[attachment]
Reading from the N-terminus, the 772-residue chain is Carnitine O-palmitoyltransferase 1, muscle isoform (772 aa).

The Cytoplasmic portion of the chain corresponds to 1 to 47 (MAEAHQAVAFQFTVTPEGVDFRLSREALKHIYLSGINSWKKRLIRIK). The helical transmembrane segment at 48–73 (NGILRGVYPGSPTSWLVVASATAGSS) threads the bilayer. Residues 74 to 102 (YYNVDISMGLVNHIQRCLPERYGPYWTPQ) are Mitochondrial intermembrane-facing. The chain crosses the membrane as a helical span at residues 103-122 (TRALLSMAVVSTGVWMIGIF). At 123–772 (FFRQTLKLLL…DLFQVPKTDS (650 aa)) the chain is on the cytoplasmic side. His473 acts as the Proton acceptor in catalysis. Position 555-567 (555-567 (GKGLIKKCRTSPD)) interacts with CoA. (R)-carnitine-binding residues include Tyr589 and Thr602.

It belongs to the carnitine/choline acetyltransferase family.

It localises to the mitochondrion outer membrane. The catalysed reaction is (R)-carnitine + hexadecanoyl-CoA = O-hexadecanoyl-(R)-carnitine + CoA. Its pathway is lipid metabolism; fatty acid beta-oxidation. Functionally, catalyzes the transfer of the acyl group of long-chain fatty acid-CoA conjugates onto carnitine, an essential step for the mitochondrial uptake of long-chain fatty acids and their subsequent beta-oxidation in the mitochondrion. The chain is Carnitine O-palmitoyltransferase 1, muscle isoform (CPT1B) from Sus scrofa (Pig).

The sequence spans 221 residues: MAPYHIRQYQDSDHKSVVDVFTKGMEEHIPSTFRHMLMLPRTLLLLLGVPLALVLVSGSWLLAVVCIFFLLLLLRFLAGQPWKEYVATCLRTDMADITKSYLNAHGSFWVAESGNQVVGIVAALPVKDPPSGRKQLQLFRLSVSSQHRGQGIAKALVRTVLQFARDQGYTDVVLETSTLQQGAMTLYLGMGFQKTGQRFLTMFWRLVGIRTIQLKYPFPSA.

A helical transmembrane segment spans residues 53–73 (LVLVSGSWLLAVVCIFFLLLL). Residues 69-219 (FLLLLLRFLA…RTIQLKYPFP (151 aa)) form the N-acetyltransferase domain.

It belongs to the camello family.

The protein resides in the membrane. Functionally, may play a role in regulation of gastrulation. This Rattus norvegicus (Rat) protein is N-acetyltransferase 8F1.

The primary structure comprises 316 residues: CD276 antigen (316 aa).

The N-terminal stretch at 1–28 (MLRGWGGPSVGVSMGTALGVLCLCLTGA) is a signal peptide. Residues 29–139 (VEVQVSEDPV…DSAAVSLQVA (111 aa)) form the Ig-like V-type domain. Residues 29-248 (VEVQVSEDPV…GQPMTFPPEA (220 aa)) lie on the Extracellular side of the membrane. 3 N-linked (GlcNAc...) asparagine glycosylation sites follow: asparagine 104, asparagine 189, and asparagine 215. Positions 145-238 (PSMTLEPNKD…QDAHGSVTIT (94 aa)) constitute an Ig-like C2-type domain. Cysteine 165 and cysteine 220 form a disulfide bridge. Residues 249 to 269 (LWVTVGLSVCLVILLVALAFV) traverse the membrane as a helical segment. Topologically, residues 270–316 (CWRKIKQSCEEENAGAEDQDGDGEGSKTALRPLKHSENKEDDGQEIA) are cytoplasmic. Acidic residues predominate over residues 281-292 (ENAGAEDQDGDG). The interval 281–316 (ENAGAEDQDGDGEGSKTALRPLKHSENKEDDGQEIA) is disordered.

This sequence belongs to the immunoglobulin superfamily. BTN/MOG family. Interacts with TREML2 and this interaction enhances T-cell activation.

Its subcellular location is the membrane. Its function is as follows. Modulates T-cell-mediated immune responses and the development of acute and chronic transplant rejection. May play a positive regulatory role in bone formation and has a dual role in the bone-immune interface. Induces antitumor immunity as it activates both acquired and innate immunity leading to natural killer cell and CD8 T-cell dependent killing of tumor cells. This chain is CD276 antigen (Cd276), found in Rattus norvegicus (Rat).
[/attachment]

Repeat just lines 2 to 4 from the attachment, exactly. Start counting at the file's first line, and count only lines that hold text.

The Cytoplasmic portion of the chain corresponds to 1 to 47 (MAEAHQAVAFQFTVTPEGVDFRLSREALKHIYLSGINSWKKRLIRIK). The helical transmembrane segment at 48–73 (NGILRGVYPGSPTSWLVVASATAGSS) threads the bilayer. Residues 74 to 102 (YYNVDISMGLVNHIQRCLPERYGPYWTPQ) are Mitochondrial intermembrane-facing. The chain crosses the membrane as a helical span at residues 103-122 (TRALLSMAVVSTGVWMIGIF). At 123–772 (FFRQTLKLLL…DLFQVPKTDS (650 aa)) the chain is on the cytoplasmic side. His473 acts as the Proton acceptor in catalysis. Position 555-567 (555-567 (GKGLIKKCRTSPD)) interacts with CoA. (R)-carnitine-binding residues include Tyr589 and Thr602.

It belongs to the carnitine/choline acetyltransferase family.

It localises to the mitochondrion outer membrane. The catalysed reaction is (R)-carnitine + hexadecanoyl-CoA = O-hexadecanoyl-(R)-carnitine + CoA. Its pathway is lipid metabolism; fatty acid beta-oxidation. Functionally, catalyzes the transfer of the acyl group of long-chain fatty acid-CoA conjugates onto carnitine, an essential step for the mitochondrial uptake of long-chain fatty acids and their subsequent beta-oxidation in the mitochondrion. The chain is Carnitine O-palmitoyltransferase 1, muscle isoform (CPT1B) from Sus scrofa (Pig).